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147 Practical Tips for Teaching Sustainability
by Brian Dunbar William M Timpson (Author)

All who work with sustainability issues realize that it is a community project. We must decide collectively about the earth and its future. As a community — be it a geographic, social, academic, or professional community — we need to know where to begin, how to collaboratively work, and where to find resources.

Most of us belong to communities that are concerned about sustainability issues, but do not have that as their primary mandate, such as a business, a history class, or a civic group. These groups have a tremendous opportunity to incorporate sustainability awareness into their activities. And this volume will help find those opportunities and make the best use of group resources.



 

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Boldly Sustainable

Hope and Opportunity for Higher Education in the Age of Climate Change
by Peter Bardaglio;Andrea Putman (Author), Anthony Cortese (Foreword)

Boldly Sustainable offers a strong and urgent challenge to higher education institutions to rethink what they teach, how they teach, how they conduct themselves, and how they relate to the larger community to ensure that they are contributing to a more healthy, just, and sustainable society. It also provides an up-to-date and hopeful picture of the explosive interest in, and the kinds of innovation for, sustainability in every aspect of higher education that are occurring on hundreds of campuses around the country. The important examples and stories cover a wide range of commitments, programs, and actions that are raising the sustainability bar on college campuses. In its easily accessible style, Boldly Sustainable gives the reader a good sense of the contribution that higher education can make in leading society on a more sustainable path and opens up the possibility of rapid progress that can be made by collaboration among senior administrators, faculty, operation staff, and students. --Anthony Cortese, President, Second Nature
 



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Complete Guide to Environmental Careers in the 21st Century, The

by Environmental Careers Organization (Author)

Chapters examine the entire spectrum of career fields, with each chapter providing an "at a glance" summary of the field; discussion of history and background along with current issues and trends; examination of specific career opportunities and the educational requirements for each; salary ranges by type of employer, level of experience, and responsibility; and an extensive list of resources for further information. Fields profiled include: planning, education and communications, energy management and conservation, fisheries and wildlife management, forestry, land and water conservation, and others.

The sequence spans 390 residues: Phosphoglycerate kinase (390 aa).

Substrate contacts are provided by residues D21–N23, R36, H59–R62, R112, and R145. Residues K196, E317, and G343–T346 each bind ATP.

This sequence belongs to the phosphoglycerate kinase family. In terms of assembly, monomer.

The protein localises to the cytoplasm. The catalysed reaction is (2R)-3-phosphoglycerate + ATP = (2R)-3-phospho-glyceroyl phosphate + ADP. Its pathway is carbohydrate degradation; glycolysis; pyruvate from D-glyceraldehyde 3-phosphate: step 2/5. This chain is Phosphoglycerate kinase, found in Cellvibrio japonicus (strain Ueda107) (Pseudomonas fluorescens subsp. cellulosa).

Written at a broad introductory level, The Complete Guide to Environmental Careers in the 21st Century provides an informative and inspirational starting place from which to learn more about specific fields. For recent college graduates, students, volunteers, librarians, career counselors, or anyone interested in working to protect the environment, it is an essential reference.
 


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The Courage to Teach
Exploring the Inner Landscape of A Teacher's Life
By Parker J. Palmer

Teachers choose their vocation for reasons of the heart, because they care deeply about their students and about their subject. But the demands of teaching cause too many educators to lose heart. Is it possible to take heart in teaching once more so that we can continue to do what good teachers always do -- give heart to our students?

In The Courage to Teach , Parker Palmer takes teachers on an inner journey toward reconnecting with their vocation and their students -- and recovering their passion for one of the most difficult and important of human endeavors.



 

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Earth in Mind
On Education, Environment, and the Human Prospect
by David W. Orr (Author)
 

In Earth in Mind, noted environmental educator David W. Orr focuses not on problems in education, but on the problem of education. Much of what has gone wrong with the world, he argues, is the result of inadequate and misdirected education that:

  • alienates us from life in the name of human domination

  • causes students to worry about how to make a living before they know who they are

  • overemphasizes success and careers

  • separates feeling from intellect and the practical from the theoretical

  • deadens the sense of wonder for the created world



 

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Ecological Literacy
Educating our Children for a Sustainable World (The Bioneers Series)
by Michael K. Stone (Editor), Zenobia Barlow (Editor)

From Booklist